|Matthew Henry's Concise Commentary|
15:1-21 This song is the most ancient we know of. It is a holy song, to the honour of God, to exalt his name, and celebrate his praise, and his only, not in the least to magnify any man. Holiness to the Lord is in every part of it. It may be considered as typical, and prophetical of the final destruction of the enemies of the church. Happy the people whose God is the Lord. They have work to do, temptations to grapple with, and afflictions to bear, and are weak in themselves; but his grace is their strength. They are often in sorrow, but in him they have comfort; he is their song. Sin, and death, and hell threaten them, but he is, and will be their salvation. The Lord is a God of almighty power, and woe to those that strive with their Maker! He is a God of matchless perfection; he is glorious in holiness; his holiness is his glory. His holiness appears in the hatred of sin, and his wrath against obstinate sinners. It appears in the deliverance of Israel, and his faithfulness to his own promise. He is fearful in praises; that which is matter of praise to the servants of God, is very dreadful to his enemies. He is doing wonders, things out of the common course of nature; wondrous to those in whose favour they are wrought, who are so unworthy, that they had no reason to expect them. There were wonders of power and wonders of grace; in both, God was to be humbly adored.
Verse 15. - The Dukes of Edom. Compare Genesis 36:15. By the time that the Israelitesapproached the borders of Edom, the dukes had given place to kings (Numbers 20:14), and everything like abject fear of Israel had passed sway. The Edomites "came out against Moses with much people and with a strong hand," and refused to allow the Israelites passage through their borders (ib, vers. 20, 21). The mighty men of Moab. The alarm of the Moabites was indicated by Balak's efforts to induce Balaam to curse the Israelites (Numbers 22-24.). By their "mighty men" some understood men of unusual strength and stature (Cook); but the expression, which is very frequent both in the prophetical and the historical books, seems to be a mere periphrasis for "warriors." All the inhabitants of Canaan shall melt away. This prophecy received a remarkable accomplishment when "it came to pass that all the kings of the Cannanites heard that the Lord had dried up the waters of Jordan from before the children of Israel, and their heart melted, neither was their spirit in them any more" (Joshua 5:1).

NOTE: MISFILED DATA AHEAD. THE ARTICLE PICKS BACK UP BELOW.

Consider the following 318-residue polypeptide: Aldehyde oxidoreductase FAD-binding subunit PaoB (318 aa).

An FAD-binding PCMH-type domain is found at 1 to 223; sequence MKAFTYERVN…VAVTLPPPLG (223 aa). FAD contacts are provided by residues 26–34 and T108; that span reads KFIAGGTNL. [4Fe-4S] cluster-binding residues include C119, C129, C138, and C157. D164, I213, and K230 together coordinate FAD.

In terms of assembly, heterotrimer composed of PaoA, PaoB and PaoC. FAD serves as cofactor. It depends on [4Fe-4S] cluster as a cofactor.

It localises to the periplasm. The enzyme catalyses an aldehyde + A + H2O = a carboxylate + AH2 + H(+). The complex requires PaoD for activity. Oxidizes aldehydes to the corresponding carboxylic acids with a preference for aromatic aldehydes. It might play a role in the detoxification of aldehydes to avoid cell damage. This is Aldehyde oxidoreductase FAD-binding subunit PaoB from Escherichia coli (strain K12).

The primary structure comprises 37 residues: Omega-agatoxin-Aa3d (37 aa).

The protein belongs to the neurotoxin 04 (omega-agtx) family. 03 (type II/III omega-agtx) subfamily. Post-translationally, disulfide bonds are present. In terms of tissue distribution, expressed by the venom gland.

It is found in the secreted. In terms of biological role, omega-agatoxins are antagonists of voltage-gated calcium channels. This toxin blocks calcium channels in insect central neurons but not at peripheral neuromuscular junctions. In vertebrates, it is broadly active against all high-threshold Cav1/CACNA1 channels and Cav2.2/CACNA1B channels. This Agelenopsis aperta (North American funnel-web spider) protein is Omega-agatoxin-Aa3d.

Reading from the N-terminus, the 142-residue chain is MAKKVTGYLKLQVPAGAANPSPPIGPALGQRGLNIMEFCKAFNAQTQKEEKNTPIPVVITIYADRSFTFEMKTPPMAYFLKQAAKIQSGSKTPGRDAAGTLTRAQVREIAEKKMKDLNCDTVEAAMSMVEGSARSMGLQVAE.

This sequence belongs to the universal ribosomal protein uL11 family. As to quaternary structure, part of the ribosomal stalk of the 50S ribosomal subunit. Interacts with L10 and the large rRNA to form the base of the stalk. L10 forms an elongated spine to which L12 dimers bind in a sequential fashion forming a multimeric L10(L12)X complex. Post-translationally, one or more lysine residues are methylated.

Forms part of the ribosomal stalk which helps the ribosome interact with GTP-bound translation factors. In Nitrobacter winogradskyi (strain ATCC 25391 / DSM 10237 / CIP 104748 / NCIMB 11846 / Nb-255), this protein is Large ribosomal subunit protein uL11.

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Then the dukes of Edom shall be amazed, Of which there were many, see Genesis 36:15 the land being first governed by dukes, as perhaps it was at this time, though in some few years after it had a king, Numbers 20:14 now these, when they heard of the wonderful things that were done for Israel in Egypt, at the Red sea, and in the wilderness, were astonished and surprised, and filled with fear and dread, see Deuteronomy 2:4,
the mighty men of Moab, trembling shall take hold upon them: as did on Balak the king of Moab, and his people, Numbers 22:2, where may be observed a literal accomplishment of this prophecy:
all the inhabitants of Canaan shall melt away; as their hearts did, through fear, when they heard what God did for Israel against the Egyptians and the Amorites, and understood that they were upon the march to their land to invade it and dispossess them of it: see the fulfilment of this prediction in Joshua 2:9 thus when Babylon shall be destroyed, as Pharaoh and his host were, and the people of God saved out of the midst of her, as Israel was, the kings of the earth will stand afar off for fear of her torment, and bewail and lament for her, Revelation 18:9.
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